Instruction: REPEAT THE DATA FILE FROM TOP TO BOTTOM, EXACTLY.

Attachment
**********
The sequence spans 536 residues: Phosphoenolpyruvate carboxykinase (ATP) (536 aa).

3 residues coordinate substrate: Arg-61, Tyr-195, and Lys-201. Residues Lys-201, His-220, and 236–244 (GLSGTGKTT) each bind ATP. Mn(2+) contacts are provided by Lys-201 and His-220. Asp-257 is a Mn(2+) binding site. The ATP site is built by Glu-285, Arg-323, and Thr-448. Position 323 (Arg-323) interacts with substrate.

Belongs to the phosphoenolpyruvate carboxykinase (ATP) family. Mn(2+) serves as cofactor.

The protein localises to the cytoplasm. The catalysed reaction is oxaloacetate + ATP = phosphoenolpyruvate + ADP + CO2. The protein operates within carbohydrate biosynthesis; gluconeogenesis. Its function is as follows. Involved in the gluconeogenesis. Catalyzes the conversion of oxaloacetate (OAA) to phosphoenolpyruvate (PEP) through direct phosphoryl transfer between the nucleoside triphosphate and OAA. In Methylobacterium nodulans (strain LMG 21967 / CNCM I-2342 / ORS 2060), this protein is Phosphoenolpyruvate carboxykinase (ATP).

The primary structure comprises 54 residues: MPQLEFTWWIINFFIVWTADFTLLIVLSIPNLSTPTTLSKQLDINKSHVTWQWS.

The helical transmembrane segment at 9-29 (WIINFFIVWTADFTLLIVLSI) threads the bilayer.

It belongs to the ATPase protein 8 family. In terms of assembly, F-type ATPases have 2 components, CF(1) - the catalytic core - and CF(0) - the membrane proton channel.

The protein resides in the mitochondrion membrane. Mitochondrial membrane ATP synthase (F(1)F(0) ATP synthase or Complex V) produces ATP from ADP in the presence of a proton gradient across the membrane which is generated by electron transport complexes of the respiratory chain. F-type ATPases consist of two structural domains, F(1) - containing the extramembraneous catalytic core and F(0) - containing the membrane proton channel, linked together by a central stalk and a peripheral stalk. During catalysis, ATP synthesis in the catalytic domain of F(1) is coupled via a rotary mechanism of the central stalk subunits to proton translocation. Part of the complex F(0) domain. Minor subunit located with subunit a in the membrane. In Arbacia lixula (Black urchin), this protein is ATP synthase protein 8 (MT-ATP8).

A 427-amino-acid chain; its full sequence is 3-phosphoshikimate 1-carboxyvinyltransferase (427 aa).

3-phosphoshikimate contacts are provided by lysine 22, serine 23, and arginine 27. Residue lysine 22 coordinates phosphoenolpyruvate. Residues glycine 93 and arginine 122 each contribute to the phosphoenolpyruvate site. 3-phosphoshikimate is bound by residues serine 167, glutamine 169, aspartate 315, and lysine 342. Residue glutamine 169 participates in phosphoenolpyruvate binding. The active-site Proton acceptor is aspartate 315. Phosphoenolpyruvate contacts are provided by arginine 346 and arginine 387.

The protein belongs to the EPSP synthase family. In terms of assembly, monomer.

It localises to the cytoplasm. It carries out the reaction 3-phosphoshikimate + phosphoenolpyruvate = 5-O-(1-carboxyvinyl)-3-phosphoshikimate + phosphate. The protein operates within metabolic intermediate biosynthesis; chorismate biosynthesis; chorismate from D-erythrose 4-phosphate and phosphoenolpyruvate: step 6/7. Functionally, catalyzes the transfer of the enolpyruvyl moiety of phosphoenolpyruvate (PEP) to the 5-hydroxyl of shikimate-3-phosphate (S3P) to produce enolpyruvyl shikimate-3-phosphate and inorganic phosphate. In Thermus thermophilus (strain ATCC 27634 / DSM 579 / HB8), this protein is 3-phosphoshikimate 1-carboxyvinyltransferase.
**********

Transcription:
The sequence spans 536 residues: Phosphoenolpyruvate carboxykinase (ATP) (536 aa).

3 residues coordinate substrate: Arg-61, Tyr-195, and Lys-201. Residues Lys-201, His-220, and 236–244 (GLSGTGKTT) each bind ATP. Mn(2+) contacts are provided by Lys-201 and His-220. Asp-257 is a Mn(2+) binding site. The ATP site is built by Glu-285, Arg-323, and Thr-448. Position 323 (Arg-323) interacts with substrate.

Belongs to the phosphoenolpyruvate carboxykinase (ATP) family. Mn(2+) serves as cofactor.

The protein localises to the cytoplasm. The catalysed reaction is oxaloacetate + ATP = phosphoenolpyruvate + ADP + CO2. The protein operates within carbohydrate biosynthesis; gluconeogenesis. Its function is as follows. Involved in the gluconeogenesis. Catalyzes the conversion of oxaloacetate (OAA) to phosphoenolpyruvate (PEP) through direct phosphoryl transfer between the nucleoside triphosphate and OAA. In Methylobacterium nodulans (strain LMG 21967 / CNCM I-2342 / ORS 2060), this protein is Phosphoenolpyruvate carboxykinase (ATP).

The primary structure comprises 54 residues: MPQLEFTWWIINFFIVWTADFTLLIVLSIPNLSTPTTLSKQLDINKSHVTWQWS.

The helical transmembrane segment at 9-29 (WIINFFIVWTADFTLLIVLSI) threads the bilayer.

It belongs to the ATPase protein 8 family. In terms of assembly, F-type ATPases have 2 components, CF(1) - the catalytic core - and CF(0) - the membrane proton channel.

The protein resides in the mitochondrion membrane. Mitochondrial membrane ATP synthase (F(1)F(0) ATP synthase or Complex V) produces ATP from ADP in the presence of a proton gradient across the membrane which is generated by electron transport complexes of the respiratory chain. F-type ATPases consist of two structural domains, F(1) - containing the extramembraneous catalytic core and F(0) - containing the membrane proton channel, linked together by a central stalk and a peripheral stalk. During catalysis, ATP synthesis in the catalytic domain of F(1) is coupled via a rotary mechanism of the central stalk subunits to proton translocation. Part of the complex F(0) domain. Minor subunit located with subunit a in the membrane. In Arbacia lixula (Black urchin), this protein is ATP synthase protein 8 (MT-ATP8).

A 427-amino-acid chain; its full sequence is 3-phosphoshikimate 1-carboxyvinyltransferase (427 aa).

3-phosphoshikimate contacts are provided by lysine 22, serine 23, and arginine 27. Residue lysine 22 coordinates phosphoenolpyruvate. Residues glycine 93 and arginine 122 each contribute to the phosphoenolpyruvate site. 3-phosphoshikimate is bound by residues serine 167, glutamine 169, aspartate 315, and lysine 342. Residue glutamine 169 participates in phosphoenolpyruvate binding. The active-site Proton acceptor is aspartate 315. Phosphoenolpyruvate contacts are provided by arginine 346 and arginine 387.

The protein belongs to the EPSP synthase family. In terms of assembly, monomer.

It localises to the cytoplasm. It carries out the reaction 3-phosphoshikimate + phosphoenolpyruvate = 5-O-(1-carboxyvinyl)-3-phosphoshikimate + phosphate. The protein operates within metabolic intermediate biosynthesis; chorismate biosynthesis; chorismate from D-erythrose 4-phosphate and phosphoenolpyruvate: step 6/7. Functionally, catalyzes the transfer of the enolpyruvyl moiety of phosphoenolpyruvate (PEP) to the 5-hydroxyl of shikimate-3-phosphate (S3P) to produce enolpyruvyl shikimate-3-phosphate and inorganic phosphate. In Thermus thermophilus (strain ATCC 27634 / DSM 579 / HB8), this protein is 3-phosphoshikimate 1-carboxyvinyltransferase.